The allopathic standard blanket treatment likely will successfully make the allergy symptoms temporarily disappear (that's their purpose), but certainly not provide cure: impossible because such medicaments prevent the immune system from starting the healing process.

So you will soon be back with your dog to pay for more. More "consultation" and more drugs. Sometimes more of the same drugs, other times they may try some different anti-inflammatories.

But always that. Allopathic physicians cannot offer anything else: Temporarily suppressing or palliating the allergy symptoms is way too lucrative to replace it with attempts to cure.

Also don't forget, more often than not the vet hasn't verified whether it really is an allergy at all, namely when the vet hasn't bothered to identify the allergen. No allergen, no allergy! So then, after all is said and paid, all was for nothing.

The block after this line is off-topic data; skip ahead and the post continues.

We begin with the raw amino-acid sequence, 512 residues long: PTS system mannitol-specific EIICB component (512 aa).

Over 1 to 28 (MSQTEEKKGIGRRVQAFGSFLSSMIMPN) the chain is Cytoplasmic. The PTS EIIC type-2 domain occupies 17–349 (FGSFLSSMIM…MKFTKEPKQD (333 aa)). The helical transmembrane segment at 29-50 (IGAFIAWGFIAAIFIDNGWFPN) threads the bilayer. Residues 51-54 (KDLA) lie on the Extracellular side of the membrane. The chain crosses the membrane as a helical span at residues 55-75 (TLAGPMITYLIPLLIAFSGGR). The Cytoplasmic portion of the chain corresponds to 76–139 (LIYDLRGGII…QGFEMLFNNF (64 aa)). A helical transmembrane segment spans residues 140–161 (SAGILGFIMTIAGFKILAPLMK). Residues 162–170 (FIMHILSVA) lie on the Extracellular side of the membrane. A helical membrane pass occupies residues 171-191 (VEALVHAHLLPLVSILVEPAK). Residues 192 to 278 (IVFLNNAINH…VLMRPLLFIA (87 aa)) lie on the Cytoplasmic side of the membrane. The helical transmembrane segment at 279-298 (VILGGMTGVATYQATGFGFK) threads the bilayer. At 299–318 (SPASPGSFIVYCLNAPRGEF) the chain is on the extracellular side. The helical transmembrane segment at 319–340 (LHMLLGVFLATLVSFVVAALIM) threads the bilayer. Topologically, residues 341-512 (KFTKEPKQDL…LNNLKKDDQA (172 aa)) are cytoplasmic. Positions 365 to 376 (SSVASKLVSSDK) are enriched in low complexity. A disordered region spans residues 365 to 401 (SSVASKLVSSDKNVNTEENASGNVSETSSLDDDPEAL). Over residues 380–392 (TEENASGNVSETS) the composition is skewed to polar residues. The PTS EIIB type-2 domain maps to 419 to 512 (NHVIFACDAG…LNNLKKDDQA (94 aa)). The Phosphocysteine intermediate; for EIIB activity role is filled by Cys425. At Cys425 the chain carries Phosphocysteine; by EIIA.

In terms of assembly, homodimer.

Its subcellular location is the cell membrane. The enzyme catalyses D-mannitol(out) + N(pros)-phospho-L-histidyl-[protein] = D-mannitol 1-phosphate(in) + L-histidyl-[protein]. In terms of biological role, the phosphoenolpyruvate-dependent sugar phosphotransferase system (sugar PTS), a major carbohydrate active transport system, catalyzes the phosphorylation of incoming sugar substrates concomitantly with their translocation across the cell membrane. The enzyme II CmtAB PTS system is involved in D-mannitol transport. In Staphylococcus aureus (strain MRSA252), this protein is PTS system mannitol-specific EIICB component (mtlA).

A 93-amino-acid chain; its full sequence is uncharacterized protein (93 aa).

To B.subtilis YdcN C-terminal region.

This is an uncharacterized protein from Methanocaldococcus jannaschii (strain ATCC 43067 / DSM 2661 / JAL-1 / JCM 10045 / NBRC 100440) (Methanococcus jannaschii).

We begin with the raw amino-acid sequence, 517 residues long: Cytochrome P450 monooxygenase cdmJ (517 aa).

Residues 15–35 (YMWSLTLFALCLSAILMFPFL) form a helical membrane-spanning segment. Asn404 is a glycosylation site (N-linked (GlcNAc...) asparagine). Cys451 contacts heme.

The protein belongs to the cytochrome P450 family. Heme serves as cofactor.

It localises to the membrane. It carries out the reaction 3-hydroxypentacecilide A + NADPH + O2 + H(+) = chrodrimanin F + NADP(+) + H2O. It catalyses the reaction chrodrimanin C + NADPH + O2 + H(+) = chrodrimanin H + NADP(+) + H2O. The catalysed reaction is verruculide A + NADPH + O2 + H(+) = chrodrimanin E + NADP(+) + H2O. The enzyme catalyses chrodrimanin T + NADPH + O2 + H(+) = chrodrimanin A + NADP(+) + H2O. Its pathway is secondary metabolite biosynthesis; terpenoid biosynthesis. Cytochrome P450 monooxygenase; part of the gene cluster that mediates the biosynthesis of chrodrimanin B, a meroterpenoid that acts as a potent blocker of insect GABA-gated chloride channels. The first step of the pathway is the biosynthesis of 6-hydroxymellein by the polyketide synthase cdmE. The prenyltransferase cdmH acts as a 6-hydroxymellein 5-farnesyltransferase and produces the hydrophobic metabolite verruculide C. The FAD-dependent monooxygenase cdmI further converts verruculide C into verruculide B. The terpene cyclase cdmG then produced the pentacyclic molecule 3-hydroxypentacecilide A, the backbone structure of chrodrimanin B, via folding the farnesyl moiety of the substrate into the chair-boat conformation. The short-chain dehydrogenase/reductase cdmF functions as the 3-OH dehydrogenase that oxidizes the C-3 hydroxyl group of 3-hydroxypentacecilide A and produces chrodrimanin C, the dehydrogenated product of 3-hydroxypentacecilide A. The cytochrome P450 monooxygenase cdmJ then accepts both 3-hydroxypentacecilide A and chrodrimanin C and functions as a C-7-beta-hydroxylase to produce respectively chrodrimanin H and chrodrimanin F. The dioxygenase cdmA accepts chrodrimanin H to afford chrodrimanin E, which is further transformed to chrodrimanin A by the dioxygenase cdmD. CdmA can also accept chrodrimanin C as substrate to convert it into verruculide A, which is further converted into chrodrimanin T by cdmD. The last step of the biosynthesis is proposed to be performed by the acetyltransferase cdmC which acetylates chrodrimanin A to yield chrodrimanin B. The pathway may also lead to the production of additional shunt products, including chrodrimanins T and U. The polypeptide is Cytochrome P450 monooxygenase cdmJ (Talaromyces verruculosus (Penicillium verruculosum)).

"But the disturbing symptoms are gone?" - No, by now your dog has way more, more of the same symptoms at the same body location or rather new symptoms in new locations. And all of these are related to the chosen treatment of the first symptoms. Because still, cure is outstanding.

By the way, did you actually read that earlier linked webpage where the allopathic veterinarians suggest anti-inflammatory drugs to treat allergies?

As should no longer come as a surprise, you see there they wrongly describe allergies as a disease. They even say they are "excited" for the discovery of yet another anti-inflammatory drug (more choice, more income). And they do not once discuss the cause of allergies! Oh dear.

Conversely, it is refreshing, yes outright helpful, when for once we can trust accurate medical description, here from the Cleveland Clinic: "Environmental Allergies: Medicines help treat your allergy symptoms once you have them, but there are several steps you can take to prevent symptoms before they occur" (emphasis by myself).

Note that the clinic here does not even purport to offer cure with medicines, they make clear outright that all that the medicines will do is: treat the symptoms. Exactly!

Sources of allergens

If you choose to follow my suggestion to first identify the allergen, you may need some tips how to go about that. Primarily allergens are to be found in vaccines, medicaments, food, living quarters, or the environment.